Serena Williams withdrew from the French Open, citing an Achilles injury, before a scheduled second-round match on Wednesday.
“Struggling to walk, so that’s kind of a tell-tale sign,” she said. “Long-term in this tournament, will I be able to get through enough matches? And so, for me, I don’t think I could.”
Williams, a 23-time Grand Slam singles champion, was due to play Bulgarian Tsvetana Pironkova on Wednesday. Williams, after a warm-up, spoke with her coach, and they decided not to play.
Williams injured her Achilles in a U.S. Open semifinal loss to Victoria Azarenka three weeks ago, taking a third-set medical timeout.
“My body is willing,” Williams said. “This is not a nagging injury. This is an acute injury. So, if it was my knee, that would be more, really devastating for me. But this is something that just happened, and it’s super acute and that’s totally different. So, I feel like my body is actually doing really, really well, and I just ran into, for lack of a better word, bad timing and bad luck, really, in New York. It happened, but my body is actually doing really, really well.”
After flying to France, she spent most of her preparation time for Roland Garros rehabbing.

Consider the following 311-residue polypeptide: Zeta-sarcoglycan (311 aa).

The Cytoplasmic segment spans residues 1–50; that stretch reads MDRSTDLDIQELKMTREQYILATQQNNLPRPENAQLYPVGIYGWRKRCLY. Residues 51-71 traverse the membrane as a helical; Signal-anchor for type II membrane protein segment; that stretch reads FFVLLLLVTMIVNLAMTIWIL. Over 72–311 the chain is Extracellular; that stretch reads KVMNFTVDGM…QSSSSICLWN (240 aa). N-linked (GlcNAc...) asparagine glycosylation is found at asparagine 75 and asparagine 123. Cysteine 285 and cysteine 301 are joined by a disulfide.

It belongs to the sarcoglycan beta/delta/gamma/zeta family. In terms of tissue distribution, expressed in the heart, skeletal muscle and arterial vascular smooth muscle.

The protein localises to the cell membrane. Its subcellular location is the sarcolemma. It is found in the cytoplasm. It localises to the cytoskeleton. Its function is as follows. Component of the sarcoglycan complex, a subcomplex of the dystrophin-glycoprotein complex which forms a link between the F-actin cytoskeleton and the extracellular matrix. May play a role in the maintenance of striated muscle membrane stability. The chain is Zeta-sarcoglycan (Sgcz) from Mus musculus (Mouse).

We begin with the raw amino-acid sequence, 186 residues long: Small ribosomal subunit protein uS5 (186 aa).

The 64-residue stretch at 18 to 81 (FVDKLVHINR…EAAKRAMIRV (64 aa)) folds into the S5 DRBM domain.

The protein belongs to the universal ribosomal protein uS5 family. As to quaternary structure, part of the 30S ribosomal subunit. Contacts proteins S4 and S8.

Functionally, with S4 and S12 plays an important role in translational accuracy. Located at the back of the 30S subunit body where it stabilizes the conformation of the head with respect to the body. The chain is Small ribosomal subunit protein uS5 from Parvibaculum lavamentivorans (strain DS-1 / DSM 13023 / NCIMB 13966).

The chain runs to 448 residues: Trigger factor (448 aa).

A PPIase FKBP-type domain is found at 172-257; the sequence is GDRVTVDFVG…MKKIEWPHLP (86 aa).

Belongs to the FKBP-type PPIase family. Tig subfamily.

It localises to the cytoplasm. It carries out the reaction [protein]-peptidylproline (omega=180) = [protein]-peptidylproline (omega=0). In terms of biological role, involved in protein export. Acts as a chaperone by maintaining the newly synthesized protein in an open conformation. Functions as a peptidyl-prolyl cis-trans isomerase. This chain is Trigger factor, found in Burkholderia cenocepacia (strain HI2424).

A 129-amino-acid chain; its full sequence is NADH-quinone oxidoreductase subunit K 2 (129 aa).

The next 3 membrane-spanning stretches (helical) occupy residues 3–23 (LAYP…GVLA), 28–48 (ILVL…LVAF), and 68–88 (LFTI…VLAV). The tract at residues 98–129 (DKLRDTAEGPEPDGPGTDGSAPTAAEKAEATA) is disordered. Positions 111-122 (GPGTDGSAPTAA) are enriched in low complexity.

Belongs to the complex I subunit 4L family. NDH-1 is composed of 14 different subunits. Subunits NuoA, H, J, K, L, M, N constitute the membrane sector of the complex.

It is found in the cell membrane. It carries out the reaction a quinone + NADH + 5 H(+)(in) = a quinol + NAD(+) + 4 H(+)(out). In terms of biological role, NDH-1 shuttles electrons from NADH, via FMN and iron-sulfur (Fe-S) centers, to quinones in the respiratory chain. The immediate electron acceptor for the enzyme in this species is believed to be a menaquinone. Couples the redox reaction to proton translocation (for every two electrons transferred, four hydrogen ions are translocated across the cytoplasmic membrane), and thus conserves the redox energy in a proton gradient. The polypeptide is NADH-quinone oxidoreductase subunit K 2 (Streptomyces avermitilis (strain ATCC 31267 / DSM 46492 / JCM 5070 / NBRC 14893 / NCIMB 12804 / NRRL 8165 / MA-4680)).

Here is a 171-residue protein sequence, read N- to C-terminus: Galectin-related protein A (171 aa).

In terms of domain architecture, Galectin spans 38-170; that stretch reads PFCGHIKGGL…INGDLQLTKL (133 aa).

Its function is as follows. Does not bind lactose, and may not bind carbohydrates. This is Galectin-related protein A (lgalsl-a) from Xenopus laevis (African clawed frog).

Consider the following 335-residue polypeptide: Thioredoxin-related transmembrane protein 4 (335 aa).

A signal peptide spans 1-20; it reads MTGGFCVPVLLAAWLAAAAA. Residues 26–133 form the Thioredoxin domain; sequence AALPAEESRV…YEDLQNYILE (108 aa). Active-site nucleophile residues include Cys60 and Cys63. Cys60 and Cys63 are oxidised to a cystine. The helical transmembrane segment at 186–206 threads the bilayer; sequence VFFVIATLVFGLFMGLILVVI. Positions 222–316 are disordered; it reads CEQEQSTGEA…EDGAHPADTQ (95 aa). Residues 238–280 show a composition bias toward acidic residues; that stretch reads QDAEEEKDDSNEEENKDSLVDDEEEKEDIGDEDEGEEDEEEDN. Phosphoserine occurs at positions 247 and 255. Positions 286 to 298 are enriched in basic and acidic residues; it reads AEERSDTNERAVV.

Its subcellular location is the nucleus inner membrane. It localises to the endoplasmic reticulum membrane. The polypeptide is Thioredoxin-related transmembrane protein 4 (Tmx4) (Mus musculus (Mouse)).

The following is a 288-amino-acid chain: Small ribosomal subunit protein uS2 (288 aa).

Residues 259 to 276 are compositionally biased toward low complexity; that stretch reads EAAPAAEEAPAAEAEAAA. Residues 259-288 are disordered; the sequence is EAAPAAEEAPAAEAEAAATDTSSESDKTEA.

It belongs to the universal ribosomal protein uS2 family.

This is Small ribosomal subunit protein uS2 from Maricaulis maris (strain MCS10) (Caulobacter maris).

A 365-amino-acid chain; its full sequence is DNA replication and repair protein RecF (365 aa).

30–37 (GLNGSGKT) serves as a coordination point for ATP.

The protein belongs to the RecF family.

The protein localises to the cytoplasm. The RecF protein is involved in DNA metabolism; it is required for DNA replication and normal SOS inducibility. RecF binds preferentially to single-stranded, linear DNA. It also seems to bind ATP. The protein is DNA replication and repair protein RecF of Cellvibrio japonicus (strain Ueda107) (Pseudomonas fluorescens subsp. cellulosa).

“A ton of prayer,” she said, noting coming early to a first-round, post-match press conference to maximize her subsequent time handling the Achilles. “I’m doing so much for it.”
Williams, seeded sixth, beat countrywoman Kristie Ahn 7-6 (2), 6-0 in the first round on Monday.
“In the second set, I just felt like I needed to walk with a limp, and that was no good,” Williams said. “I had to focus on walking straight so I wasn’t limping. I tried. I always give 100 percent. Everyone knows that. Maybe even more than 100 if that’s possible. I take solace in that. I think Achilles is a real injury that you don’t want to play with because that is not good if it gets worse.”
It’s the second time in three years that Williams withdrew from the French Open on the day of a scheduled match.
In 2018, in her first major since childbirth, she didn’t play a fourth-round match with Maria Sharapova, citing a right pectoral muscle injury that prevented her from serving.
This French Open, which began the day after Williams turned 39, marked her 10th major since having daughter Olympia. She made the Wimbledon and U.S. Open finals in 2018 and 2019, losing all four matches in bids to tie Margaret Court‘s record 24 Slam singles titles.
Williams began Roland Garros as an underdog behind clear favorite and No. 1 seed Simona Halep, the 2018 French Open champion who won both of her tournaments (both on clay) since tennis resumed in the summer.
With the WTA’s autumn Asian swing canceled, Williams may not play until the new season starts in Australia in late December or January.
“I need four to six weeks of sitting and doing nothing, at least two weeks of just sitting down, and then from after that two weeks I have been told that I need to start doing a little training,” she said. “It will give me a lot of time to fully recover for the future.”
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